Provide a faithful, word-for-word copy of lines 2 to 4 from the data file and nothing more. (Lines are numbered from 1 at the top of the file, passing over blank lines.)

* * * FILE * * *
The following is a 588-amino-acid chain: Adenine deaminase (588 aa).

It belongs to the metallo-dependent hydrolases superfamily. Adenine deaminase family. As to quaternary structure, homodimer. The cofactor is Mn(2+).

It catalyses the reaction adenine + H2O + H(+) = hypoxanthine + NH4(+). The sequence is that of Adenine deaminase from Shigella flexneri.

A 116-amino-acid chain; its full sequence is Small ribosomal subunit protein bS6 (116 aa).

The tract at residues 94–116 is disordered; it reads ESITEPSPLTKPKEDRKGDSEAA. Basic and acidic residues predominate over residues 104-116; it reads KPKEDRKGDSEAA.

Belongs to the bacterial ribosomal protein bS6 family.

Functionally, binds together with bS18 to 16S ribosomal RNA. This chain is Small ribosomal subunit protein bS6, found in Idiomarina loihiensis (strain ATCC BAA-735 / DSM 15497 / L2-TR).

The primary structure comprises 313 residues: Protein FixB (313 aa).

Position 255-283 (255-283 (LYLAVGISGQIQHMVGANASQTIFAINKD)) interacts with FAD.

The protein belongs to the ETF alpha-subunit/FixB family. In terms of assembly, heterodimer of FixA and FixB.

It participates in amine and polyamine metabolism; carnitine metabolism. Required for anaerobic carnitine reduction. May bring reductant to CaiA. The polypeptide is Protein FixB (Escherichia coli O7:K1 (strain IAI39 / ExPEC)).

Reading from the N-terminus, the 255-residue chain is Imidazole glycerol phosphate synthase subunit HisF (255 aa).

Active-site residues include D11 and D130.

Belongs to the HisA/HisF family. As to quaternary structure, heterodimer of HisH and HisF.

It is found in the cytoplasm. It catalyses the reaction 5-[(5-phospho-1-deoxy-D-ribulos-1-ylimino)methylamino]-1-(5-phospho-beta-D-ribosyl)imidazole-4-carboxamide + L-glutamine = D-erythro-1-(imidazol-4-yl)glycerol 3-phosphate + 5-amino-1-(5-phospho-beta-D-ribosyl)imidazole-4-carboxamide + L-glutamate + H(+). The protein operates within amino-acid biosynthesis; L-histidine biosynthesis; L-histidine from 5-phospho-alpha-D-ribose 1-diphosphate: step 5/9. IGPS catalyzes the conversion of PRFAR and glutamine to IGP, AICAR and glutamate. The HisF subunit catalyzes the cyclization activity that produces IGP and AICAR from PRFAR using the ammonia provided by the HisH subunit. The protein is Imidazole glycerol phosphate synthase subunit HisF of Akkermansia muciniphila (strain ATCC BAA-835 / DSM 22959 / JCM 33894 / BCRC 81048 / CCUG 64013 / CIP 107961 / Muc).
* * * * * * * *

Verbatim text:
It belongs to the metallo-dependent hydrolases superfamily. Adenine deaminase family. As to quaternary structure, homodimer. The cofactor is Mn(2+).

It catalyses the reaction adenine + H2O + H(+) = hypoxanthine + NH4(+). The sequence is that of Adenine deaminase from Shigella flexneri.

A 116-amino-acid chain; its full sequence is Small ribosomal subunit protein bS6 (116 aa).